Clio, Ares and Hestia

In Civil War Wives, Carol Berkin sketches the lives and times of Angela Grimke Weld, Varina Howell Davis and Julia Dent Grant. This is solid women’s history, close to the sources and closely attuned to opportunities and constraints these well-known women faced. Weld was married to abolitionist Theodore Weld. Davis was the spouse of the president of the Confederacy, Jefferson Davis, while Grant was the wife of Ulysses S. Grant, president of the United States. Berkin is an able historian and an accomplished writer. Under her guidance, prose flows smoothly. Identification with the women and their stories, regardless of their circumstances, comes easily. We think that we know them. Berkin’s focus is biographical and she accomplishes that aim effectively. It is well-crafted, accessible history at the personal level.

Berkin makes no grand claims for her book and biography often remains just that: the study of a life. Good biography, though, raises questions and broadens perspectives. What shines through Berkin’s study is that the “History” as written by historians often moves at a level and in directions that overwhelm even the most intelligent and informed of people. Not only may individuals make choices that put them on the wrong “side” of history, curiosity and education are no guarantees that an individual will grapple with what historians later decide to the be the key issues of their time. Grimke Weld was a passionate abolitionist, but she abandoned a public life for one of domesticity and duty, and Varina Howell Davis, an clever and sophisticated woman, was dedicated in her support for the confederacy. Julia Dent seems to have been the emotional foundation of her husband, but not at all well-suited for a public life. Context and contingency cannot be underestimated when trying to make sense of a life, be it historical or contemporary.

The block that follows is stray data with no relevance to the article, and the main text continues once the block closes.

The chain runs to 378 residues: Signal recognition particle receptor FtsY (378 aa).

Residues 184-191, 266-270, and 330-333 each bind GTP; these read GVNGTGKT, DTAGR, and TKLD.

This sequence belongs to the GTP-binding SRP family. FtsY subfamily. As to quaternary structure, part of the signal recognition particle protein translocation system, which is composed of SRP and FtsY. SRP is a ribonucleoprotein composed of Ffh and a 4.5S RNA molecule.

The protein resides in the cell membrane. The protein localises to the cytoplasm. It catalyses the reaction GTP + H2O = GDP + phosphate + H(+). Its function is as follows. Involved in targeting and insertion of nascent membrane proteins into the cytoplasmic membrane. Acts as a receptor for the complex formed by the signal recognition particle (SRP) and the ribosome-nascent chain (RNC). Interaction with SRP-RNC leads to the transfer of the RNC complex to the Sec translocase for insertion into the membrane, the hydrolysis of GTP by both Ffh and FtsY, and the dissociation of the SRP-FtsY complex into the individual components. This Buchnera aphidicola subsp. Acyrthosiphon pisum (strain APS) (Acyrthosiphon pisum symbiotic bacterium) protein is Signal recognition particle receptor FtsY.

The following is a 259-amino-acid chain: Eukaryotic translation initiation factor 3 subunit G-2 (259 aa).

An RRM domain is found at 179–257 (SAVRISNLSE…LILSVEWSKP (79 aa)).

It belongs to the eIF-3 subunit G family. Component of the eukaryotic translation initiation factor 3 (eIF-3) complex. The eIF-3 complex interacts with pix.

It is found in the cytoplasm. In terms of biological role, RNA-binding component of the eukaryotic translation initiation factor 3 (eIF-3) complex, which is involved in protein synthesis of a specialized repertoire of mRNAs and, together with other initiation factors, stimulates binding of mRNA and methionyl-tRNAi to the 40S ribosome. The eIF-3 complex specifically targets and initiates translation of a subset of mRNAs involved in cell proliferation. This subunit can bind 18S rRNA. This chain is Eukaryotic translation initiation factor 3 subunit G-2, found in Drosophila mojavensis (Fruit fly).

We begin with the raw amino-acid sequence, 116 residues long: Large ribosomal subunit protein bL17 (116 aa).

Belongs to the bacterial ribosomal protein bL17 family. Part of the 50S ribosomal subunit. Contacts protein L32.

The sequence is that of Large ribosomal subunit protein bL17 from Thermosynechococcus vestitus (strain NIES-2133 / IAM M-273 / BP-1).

As I finished Civil War Wives I thought of three other wives I had recently read about, the brides of Osama Bin Laden. At his death Bin Laden had been married for 27 years to Siham Sabar, a teacher, and for 25 years to Khairiah Sabar, a child psychologist. Both of these women were from Saudi Arabia. Bin Laden’s youngest wife, Amal Ahmed al-Sadah, was from Yemen and may have been “given” to Bin Laden when she was a teenager. The younger wife was wounded, possibly in an attempt to protect Bin Laden, when the Navy Seals stormed the compound. We do not know much of these three women, save their commitment to their husband and family. It is easy to see Bin Laden’s wives are enemies in the “War on Terror,” but understanding their choices and values is much more difficult. What choices did they have? Growing up in an extraordinarily controlled societies, did they imagine alternatives? Were the aware of the harm and pain caused by their husband?  And did they see “History” as something to be embraced or avoided?

My initial inclination when studying history is to look to the big picture and to identify with the broad sweep. It is a comforting approach, for such history is written with the benefit of time and distance. It makes sense of what is chaotic and organizes decisions into chapter points, making clear the distinctions of right and wrong. But that sort of history also misses much. Berkin’s book is a welcome antidote, a tonic to keeps us honest. Much of life is neither national, nor international, nor even about “big” topics. Instead, it is about what can be grasped and touched: family and friends, our local tribes. History may tend to focus on the battlefield, but lives are lived around the hearth.

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